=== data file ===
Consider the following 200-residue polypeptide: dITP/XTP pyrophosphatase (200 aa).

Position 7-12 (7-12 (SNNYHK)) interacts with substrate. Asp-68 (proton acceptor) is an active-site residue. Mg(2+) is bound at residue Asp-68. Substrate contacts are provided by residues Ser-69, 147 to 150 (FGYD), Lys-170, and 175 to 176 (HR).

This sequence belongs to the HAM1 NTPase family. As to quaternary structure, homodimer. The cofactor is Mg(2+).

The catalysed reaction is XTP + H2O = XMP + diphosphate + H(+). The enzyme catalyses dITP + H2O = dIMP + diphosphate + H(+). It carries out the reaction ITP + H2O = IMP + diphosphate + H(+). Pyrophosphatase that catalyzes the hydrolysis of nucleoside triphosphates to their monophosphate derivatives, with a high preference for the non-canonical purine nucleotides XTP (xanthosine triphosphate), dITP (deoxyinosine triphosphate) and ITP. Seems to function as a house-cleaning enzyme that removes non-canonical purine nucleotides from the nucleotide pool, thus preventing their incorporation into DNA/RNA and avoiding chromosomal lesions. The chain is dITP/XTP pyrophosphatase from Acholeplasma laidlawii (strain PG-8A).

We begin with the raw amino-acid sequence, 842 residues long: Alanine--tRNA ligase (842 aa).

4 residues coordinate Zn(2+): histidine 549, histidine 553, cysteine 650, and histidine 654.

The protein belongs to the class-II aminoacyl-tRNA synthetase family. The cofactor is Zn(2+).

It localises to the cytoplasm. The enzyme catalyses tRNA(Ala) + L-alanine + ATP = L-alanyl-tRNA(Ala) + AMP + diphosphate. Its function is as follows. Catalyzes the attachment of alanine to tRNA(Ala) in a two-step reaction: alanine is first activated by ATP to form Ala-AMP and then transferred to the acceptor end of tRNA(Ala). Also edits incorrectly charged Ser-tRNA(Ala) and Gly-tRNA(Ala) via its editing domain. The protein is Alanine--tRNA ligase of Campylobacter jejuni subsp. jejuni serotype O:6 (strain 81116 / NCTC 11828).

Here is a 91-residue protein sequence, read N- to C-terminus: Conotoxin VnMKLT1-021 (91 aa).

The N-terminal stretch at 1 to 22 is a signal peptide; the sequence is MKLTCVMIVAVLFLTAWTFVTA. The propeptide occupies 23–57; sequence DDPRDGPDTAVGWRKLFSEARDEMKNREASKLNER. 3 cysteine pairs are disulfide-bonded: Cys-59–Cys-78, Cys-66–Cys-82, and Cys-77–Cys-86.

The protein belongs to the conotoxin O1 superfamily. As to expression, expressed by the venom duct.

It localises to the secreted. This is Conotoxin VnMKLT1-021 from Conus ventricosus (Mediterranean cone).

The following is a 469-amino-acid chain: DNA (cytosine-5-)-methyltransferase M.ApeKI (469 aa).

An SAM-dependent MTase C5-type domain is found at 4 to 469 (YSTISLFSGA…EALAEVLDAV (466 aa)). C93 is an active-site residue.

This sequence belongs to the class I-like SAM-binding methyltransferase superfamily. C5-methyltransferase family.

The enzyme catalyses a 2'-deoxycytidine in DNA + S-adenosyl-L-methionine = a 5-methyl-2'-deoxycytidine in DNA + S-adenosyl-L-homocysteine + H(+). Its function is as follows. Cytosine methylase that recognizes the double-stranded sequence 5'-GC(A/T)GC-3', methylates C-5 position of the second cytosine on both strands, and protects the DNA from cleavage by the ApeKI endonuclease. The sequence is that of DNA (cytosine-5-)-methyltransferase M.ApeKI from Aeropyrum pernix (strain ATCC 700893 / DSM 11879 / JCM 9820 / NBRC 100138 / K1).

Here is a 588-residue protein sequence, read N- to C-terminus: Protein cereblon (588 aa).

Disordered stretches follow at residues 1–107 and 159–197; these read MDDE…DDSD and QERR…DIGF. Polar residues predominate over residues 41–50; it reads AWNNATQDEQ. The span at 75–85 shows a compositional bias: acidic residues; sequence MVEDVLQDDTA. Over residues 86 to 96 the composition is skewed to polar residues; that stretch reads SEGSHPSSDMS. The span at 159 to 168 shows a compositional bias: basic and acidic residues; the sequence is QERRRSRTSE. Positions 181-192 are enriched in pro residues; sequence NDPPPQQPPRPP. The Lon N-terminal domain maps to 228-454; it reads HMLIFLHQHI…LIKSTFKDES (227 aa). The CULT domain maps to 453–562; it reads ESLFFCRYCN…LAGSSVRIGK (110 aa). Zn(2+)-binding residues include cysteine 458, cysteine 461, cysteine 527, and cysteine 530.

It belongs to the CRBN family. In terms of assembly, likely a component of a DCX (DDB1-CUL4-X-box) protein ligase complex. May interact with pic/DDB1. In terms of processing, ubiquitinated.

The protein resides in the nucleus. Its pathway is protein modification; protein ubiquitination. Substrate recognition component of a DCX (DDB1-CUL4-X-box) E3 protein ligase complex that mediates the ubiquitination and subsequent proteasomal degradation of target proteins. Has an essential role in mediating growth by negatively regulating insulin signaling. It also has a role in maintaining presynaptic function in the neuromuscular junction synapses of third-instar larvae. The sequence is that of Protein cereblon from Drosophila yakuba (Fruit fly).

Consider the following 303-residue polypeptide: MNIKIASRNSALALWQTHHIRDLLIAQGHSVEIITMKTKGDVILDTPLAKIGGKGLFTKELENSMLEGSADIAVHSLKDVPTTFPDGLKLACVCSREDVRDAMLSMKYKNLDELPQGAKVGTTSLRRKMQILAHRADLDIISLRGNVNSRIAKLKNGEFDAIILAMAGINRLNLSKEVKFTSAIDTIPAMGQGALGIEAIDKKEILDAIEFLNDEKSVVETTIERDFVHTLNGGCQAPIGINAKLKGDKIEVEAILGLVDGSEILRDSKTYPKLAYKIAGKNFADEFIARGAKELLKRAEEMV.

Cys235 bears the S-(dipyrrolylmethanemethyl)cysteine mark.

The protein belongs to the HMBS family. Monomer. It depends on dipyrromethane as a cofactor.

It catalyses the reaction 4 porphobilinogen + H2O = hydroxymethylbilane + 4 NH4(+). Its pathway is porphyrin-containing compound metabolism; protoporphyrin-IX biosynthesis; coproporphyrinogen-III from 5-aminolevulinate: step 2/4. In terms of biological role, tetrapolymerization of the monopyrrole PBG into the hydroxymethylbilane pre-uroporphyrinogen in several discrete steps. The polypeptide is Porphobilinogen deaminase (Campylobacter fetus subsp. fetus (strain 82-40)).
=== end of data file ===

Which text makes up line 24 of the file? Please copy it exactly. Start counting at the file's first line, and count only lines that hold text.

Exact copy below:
It catalyses the reaction 4 porphobilinogen + H2O = hydroxymethylbilane + 4 NH4(+). Its pathway is porphyrin-containing compound metabolism; protoporphyrin-IX biosynthesis; coproporphyrinogen-III from 5-aminolevulinate: step 2/4. In terms of biological role, tetrapolymerization of the monopyrrole PBG into the hydroxymethylbilane pre-uroporphyrinogen in several discrete steps. The polypeptide is Porphobilinogen deaminase (Campylobacter fetus subsp. fetus (strain 82-40)).